On a chest x-ray lung abnormalities will either present as areas of increased density or as areas of decreased density.
Lung abnormalities with an increased density – also called opacities – are the most common.
A practical approach is to divide these into four patterns:
- Consolidation – any pathologic process that fills the alveoli with fluid, pus, blood, cells (including tumor cells) or other substances resulting in lobar, diffuse or multifocal ill-defined opacities.
- Interstitial – involvement of the supporting tissue of the lung parenchyma resulting in fine or coarse reticular opacities or small nodules.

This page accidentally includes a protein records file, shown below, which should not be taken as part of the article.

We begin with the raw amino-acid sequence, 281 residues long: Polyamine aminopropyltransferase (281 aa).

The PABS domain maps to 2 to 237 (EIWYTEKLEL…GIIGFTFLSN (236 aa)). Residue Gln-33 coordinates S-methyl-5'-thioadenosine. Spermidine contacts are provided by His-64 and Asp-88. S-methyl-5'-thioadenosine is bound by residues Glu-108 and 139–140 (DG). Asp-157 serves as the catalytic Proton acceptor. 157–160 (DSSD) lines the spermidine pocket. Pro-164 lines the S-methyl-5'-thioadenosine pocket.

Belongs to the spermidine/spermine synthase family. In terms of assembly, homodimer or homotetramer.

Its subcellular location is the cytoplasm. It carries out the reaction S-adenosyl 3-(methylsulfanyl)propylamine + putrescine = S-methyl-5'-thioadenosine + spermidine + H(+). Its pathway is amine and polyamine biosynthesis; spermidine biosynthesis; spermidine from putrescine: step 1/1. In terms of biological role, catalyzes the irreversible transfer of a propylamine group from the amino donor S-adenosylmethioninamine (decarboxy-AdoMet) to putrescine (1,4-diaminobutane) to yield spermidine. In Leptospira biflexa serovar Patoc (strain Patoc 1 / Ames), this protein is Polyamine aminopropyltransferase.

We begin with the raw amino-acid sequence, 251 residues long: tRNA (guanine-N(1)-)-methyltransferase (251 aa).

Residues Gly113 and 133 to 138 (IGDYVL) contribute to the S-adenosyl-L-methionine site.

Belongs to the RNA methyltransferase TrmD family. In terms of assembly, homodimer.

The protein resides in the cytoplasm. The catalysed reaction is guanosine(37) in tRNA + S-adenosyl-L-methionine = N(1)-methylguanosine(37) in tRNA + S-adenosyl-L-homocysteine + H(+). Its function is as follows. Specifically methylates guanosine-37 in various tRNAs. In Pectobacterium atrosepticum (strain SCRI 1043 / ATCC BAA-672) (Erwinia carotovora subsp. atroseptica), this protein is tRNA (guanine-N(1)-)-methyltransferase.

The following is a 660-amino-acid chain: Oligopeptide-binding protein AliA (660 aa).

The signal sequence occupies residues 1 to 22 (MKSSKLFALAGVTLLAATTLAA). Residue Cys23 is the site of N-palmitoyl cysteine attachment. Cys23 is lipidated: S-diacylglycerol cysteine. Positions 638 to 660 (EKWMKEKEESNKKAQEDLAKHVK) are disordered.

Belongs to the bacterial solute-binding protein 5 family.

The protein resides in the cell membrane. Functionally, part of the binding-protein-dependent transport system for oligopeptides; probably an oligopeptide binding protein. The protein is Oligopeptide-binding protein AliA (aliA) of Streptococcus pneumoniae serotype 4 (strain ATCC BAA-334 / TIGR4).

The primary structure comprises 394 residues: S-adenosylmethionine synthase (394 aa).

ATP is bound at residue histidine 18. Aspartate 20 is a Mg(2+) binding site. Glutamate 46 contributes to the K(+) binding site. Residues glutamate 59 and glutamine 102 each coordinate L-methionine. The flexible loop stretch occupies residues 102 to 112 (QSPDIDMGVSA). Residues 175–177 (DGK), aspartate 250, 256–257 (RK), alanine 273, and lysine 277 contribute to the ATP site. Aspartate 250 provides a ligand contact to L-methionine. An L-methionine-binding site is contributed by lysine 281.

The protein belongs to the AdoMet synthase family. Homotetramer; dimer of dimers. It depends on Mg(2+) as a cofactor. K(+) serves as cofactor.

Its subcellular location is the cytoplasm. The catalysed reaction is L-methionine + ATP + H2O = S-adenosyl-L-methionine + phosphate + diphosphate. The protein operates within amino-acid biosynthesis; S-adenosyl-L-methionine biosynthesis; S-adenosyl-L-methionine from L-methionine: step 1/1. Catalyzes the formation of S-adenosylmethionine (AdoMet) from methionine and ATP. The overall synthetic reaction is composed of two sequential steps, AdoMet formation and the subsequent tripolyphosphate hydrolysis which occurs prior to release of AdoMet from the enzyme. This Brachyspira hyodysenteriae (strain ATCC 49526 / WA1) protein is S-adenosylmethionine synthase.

- Nodules or masses – any space occupying lesion either solitary or multiple.
- Atelectasis – collapse of a part of the lung due to a decrease in the amount of air in the alveoli resulting in volume loss and increased density.
In this article we will focus on this four-pattern approach.
At the end we will also discuss diseases that present as areas of decreased density.
Here are the most common examples of these four patterns on a chest x-ray.
- Lobar consolidation
- Diffuse consolidation
- Multifocal ill-defined consolidations
- Reticular interstitial opacities
- Fine Nodular interstitial opacities
- Nodule or mass
- Solitary Pulmonary Nodule
- Multiple Masses